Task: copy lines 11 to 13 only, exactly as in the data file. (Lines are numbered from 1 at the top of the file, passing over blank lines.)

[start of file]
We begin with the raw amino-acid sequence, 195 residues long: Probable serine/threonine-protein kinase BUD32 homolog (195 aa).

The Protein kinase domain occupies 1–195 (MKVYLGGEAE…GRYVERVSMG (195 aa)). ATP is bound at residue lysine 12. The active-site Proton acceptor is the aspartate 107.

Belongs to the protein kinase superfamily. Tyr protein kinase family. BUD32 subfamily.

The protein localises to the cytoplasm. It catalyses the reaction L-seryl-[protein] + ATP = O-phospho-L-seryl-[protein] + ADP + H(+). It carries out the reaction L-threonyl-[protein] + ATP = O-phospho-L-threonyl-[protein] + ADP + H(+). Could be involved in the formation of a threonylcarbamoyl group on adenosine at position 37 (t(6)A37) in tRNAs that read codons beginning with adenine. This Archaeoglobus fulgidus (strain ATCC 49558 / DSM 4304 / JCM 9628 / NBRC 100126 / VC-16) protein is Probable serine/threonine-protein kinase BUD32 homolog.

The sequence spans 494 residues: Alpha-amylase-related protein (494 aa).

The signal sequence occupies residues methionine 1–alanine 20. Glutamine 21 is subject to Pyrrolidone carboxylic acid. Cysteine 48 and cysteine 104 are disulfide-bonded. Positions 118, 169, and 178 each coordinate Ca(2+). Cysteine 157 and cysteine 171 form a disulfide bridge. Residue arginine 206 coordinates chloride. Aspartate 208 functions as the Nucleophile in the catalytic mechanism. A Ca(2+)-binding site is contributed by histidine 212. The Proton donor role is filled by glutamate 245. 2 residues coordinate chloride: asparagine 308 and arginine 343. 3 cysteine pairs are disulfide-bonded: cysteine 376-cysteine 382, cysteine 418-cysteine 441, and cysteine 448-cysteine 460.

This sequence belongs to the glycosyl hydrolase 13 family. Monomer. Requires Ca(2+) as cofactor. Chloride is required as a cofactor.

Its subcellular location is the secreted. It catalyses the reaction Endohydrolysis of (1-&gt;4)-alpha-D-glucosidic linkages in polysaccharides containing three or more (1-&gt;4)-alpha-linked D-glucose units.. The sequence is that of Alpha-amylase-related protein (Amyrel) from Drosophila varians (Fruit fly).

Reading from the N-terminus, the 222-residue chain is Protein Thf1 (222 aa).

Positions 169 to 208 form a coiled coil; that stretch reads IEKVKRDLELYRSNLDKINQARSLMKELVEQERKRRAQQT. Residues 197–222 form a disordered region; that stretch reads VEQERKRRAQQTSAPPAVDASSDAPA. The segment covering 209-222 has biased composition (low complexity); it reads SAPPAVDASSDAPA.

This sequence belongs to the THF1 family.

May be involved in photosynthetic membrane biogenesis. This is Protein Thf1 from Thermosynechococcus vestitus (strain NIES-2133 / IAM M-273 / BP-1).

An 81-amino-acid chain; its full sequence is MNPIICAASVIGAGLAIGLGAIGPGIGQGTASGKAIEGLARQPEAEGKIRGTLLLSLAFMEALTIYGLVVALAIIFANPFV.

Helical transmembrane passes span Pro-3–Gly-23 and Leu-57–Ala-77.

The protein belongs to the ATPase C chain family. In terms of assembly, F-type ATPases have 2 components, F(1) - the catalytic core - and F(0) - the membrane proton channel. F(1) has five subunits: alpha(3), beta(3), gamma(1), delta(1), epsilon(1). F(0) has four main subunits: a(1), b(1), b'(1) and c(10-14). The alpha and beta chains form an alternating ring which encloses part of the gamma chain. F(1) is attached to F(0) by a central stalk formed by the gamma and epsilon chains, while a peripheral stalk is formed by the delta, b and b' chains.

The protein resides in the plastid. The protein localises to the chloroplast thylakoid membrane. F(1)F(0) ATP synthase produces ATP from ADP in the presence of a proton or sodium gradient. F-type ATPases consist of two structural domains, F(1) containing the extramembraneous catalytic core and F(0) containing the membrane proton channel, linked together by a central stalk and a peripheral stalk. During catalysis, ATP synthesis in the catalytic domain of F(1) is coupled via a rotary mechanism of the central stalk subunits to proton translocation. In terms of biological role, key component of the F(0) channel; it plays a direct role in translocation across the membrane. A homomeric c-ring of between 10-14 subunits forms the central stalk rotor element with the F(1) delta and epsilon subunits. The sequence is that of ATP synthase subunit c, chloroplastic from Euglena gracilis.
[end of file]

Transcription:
This sequence belongs to the THF1 family.

May be involved in photosynthetic membrane biogenesis. This is Protein Thf1 from Thermosynechococcus vestitus (strain NIES-2133 / IAM M-273 / BP-1).

An 81-amino-acid chain; its full sequence is MNPIICAASVIGAGLAIGLGAIGPGIGQGTASGKAIEGLARQPEAEGKIRGTLLLSLAFMEALTIYGLVVALAIIFANPFV.